Andrew Cannon, President of EFAMRO, the European part of the Global Research Business Network, comments: “While regulation is needed to protect citizens from abuse, I believe that organizations have a responsibility to lead the way, to be more transparent in their activities and earn the trust of citizens. For the sake of democracy, governments and government organizations need to prove their trustworthiness.”54

Citizens expect governments to protect their personal data and to provide a safe and trusted payment alternative that is not rooted in commercial interests. Consumers should have the choice to use their preferred product at their own convenience. For many consumers, that product is cash.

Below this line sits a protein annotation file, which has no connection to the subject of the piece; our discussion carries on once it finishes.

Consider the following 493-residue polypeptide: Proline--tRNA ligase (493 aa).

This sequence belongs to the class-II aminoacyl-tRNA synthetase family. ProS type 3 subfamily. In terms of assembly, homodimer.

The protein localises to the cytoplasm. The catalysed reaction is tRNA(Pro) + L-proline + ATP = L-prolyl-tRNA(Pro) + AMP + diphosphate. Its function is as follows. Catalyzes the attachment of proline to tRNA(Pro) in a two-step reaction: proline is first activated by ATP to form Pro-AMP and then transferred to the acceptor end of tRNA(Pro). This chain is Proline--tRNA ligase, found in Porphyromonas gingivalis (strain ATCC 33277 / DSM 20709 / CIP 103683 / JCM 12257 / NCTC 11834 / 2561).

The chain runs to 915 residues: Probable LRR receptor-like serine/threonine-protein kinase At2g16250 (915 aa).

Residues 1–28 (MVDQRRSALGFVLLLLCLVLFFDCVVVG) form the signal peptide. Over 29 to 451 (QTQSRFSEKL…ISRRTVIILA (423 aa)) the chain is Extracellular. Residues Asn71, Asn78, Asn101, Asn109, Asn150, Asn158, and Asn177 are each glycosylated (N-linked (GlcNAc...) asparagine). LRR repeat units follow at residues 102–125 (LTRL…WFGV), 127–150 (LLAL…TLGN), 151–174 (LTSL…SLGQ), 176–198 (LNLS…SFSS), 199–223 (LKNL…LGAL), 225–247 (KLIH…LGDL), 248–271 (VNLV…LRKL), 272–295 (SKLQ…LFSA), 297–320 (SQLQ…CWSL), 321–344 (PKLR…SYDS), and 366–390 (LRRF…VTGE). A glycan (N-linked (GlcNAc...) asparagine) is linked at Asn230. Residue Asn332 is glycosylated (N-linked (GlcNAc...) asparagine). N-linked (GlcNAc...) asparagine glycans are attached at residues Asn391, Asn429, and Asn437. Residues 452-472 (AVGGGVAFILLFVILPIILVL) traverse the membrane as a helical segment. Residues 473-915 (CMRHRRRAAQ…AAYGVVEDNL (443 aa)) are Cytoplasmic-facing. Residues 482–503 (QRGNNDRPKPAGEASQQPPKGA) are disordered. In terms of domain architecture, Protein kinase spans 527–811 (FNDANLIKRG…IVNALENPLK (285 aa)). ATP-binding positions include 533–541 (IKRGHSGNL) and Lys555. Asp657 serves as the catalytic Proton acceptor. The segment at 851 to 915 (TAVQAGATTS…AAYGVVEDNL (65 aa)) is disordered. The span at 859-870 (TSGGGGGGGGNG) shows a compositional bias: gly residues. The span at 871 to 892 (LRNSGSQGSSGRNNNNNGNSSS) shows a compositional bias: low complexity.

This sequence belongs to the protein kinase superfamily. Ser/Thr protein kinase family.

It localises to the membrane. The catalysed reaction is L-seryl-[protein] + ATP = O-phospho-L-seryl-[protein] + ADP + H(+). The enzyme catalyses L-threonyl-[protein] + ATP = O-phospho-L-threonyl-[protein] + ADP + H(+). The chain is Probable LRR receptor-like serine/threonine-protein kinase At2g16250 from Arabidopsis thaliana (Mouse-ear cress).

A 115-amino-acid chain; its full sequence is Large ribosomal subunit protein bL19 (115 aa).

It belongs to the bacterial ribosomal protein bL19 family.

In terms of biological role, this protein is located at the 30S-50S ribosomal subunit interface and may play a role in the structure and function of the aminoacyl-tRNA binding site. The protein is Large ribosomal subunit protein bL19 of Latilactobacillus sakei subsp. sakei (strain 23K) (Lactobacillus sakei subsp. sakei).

This article has been posted with permission from Currency Research and is excerpted from The Case for Cash Part 2: The Justification. To request a copy of the full report or to learn more about Currency Research, please click here

51 http://www.intel.com/newsroom/kits/bigdata/pdfs/Privacy_Survey_Factsheet.pdf
52 http://www.casro.org/news/162258/GRBN-Study-Reveals-Widespread-Concern-Over-Personal-Data-Security.htm
53 Ibid
54 http://www.casro.org/news/162258/GRBN-Study-Reveals-Widespread-Concern-Over-Personal-Data-Security.htm

Citizens do not wish to be (completely) tracked by governments, retailers, or banks